The Nevru Halius is a phase-one style airship, a literal ship fitted with a lift rig balloon and propelled by ignition-driven engines. Unlike most phase-one airships, the Halius cannot land on water. This aerostat vessel is not seaworthy due to hull damage of a type that does not impede its flight characteristics.
The Halius has a large lift rig; its balloon is twice the length of the craft. The size and composition allow the Halius to increase altitude at a very fast rate and travel above the clouds. Normally phase-one airships cannot match the maximum altitude of phase-two airships like dirigibles. But the Halius’ lift rig uses a compartmentalized balloon; half the lift is provided by lift gases and the other half is provided by vacuum. A vacuum-only lift rig would be more efficient, but the Farrani are unwilling to chance that something would dispel the magic necessary to maintain the rigidity of a vacuum-filled balloon.
For armament, the Nevru Halius carries five Grainville cannons on each side. Grainvilles are long-32s. They fire 32-pound shells from long, highly-accurate rifled barrels. Their carriage frames are suspended from a steel trellis on the gun deck that allows them to be run in and out with speed and ease. When out, the carriages can be angled forward or backward for nimble placement of the broadside. They can even be angled up to lob shells as mortars against fixed targets.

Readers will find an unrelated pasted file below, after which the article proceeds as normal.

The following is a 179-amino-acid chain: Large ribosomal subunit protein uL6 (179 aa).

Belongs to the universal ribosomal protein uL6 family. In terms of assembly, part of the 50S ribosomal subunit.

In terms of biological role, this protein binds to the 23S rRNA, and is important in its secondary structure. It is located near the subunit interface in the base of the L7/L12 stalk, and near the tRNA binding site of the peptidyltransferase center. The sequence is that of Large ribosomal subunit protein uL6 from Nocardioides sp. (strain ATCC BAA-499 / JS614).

The Halius is the size of a light galleon. It is equipped with cabins for her captain, Nicolas Béhuchet, ten junior officers, and up to 90 crew. The vessel can fly with as few as one or two crew, but landing or lifting off requires magic or ten more crew. With a full compliment aboard, the holds can take 450 tons of cargo. With a minimal crew of a dozen, not counting officers, the vessel can load 600 tons.
Amenities on the vessel are few. A good deal of room is taken up by ignition-driven engines and by external combustion-cooled tanks that store inert lift gas. But there is a fully functional laboratory at the rear of the vessel. And a small, enclosed capsule on top of the lift rig, accessed by climbing the exterior of the balloon, works for making astrological observations.